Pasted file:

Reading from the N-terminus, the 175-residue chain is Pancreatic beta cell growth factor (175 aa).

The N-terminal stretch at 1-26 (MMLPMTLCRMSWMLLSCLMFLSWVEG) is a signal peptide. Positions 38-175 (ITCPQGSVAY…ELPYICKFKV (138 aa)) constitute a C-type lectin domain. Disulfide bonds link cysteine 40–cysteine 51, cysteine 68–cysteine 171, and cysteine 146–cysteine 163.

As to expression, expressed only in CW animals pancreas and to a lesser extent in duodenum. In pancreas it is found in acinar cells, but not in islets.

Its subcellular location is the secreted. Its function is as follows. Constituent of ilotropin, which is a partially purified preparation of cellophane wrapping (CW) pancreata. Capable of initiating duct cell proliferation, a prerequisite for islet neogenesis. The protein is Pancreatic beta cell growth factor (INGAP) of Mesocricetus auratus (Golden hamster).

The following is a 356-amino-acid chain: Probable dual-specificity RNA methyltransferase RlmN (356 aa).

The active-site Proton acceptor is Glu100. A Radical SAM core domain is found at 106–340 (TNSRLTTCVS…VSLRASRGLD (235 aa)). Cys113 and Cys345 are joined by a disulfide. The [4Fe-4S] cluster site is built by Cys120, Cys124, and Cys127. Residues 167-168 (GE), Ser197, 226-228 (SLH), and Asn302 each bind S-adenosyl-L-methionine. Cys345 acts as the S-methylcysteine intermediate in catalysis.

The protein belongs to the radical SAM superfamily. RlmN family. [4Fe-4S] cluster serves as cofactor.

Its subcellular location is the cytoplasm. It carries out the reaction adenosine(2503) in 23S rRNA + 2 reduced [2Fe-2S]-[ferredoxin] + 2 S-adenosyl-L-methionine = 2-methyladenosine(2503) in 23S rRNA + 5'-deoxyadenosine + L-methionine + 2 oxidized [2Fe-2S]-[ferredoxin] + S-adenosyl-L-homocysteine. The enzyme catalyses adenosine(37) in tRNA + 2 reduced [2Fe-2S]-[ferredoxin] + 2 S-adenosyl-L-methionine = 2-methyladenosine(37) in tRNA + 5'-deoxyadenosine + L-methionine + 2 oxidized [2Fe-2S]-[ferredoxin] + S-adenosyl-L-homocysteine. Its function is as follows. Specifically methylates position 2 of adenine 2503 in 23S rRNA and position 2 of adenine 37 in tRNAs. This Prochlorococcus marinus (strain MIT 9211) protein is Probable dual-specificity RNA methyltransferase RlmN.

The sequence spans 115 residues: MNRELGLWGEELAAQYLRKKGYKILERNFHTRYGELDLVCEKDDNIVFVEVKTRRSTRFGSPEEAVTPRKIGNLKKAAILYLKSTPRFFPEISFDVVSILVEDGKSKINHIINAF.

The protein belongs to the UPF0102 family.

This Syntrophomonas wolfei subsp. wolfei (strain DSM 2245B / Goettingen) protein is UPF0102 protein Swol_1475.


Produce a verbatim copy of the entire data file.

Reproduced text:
Reading from the N-terminus, the 175-residue chain is Pancreatic beta cell growth factor (175 aa).

The N-terminal stretch at 1-26 (MMLPMTLCRMSWMLLSCLMFLSWVEG) is a signal peptide. Positions 38-175 (ITCPQGSVAY…ELPYICKFKV (138 aa)) constitute a C-type lectin domain. Disulfide bonds link cysteine 40–cysteine 51, cysteine 68–cysteine 171, and cysteine 146–cysteine 163.

As to expression, expressed only in CW animals pancreas and to a lesser extent in duodenum. In pancreas it is found in acinar cells, but not in islets.

Its subcellular location is the secreted. Its function is as follows. Constituent of ilotropin, which is a partially purified preparation of cellophane wrapping (CW) pancreata. Capable of initiating duct cell proliferation, a prerequisite for islet neogenesis. The protein is Pancreatic beta cell growth factor (INGAP) of Mesocricetus auratus (Golden hamster).

The following is a 356-amino-acid chain: Probable dual-specificity RNA methyltransferase RlmN (356 aa).

The active-site Proton acceptor is Glu100. A Radical SAM core domain is found at 106–340 (TNSRLTTCVS…VSLRASRGLD (235 aa)). Cys113 and Cys345 are joined by a disulfide. The [4Fe-4S] cluster site is built by Cys120, Cys124, and Cys127. Residues 167-168 (GE), Ser197, 226-228 (SLH), and Asn302 each bind S-adenosyl-L-methionine. Cys345 acts as the S-methylcysteine intermediate in catalysis.

The protein belongs to the radical SAM superfamily. RlmN family. [4Fe-4S] cluster serves as cofactor.

Its subcellular location is the cytoplasm. It carries out the reaction adenosine(2503) in 23S rRNA + 2 reduced [2Fe-2S]-[ferredoxin] + 2 S-adenosyl-L-methionine = 2-methyladenosine(2503) in 23S rRNA + 5'-deoxyadenosine + L-methionine + 2 oxidized [2Fe-2S]-[ferredoxin] + S-adenosyl-L-homocysteine. The enzyme catalyses adenosine(37) in tRNA + 2 reduced [2Fe-2S]-[ferredoxin] + 2 S-adenosyl-L-methionine = 2-methyladenosine(37) in tRNA + 5'-deoxyadenosine + L-methionine + 2 oxidized [2Fe-2S]-[ferredoxin] + S-adenosyl-L-homocysteine. Its function is as follows. Specifically methylates position 2 of adenine 2503 in 23S rRNA and position 2 of adenine 37 in tRNAs. This Prochlorococcus marinus (strain MIT 9211) protein is Probable dual-specificity RNA methyltransferase RlmN.

The sequence spans 115 residues: MNRELGLWGEELAAQYLRKKGYKILERNFHTRYGELDLVCEKDDNIVFVEVKTRRSTRFGSPEEAVTPRKIGNLKKAAILYLKSTPRFFPEISFDVVSILVEDGKSKINHIINAF.

The protein belongs to the UPF0102 family.

This Syntrophomonas wolfei subsp. wolfei (strain DSM 2245B / Goettingen) protein is UPF0102 protein Swol_1475.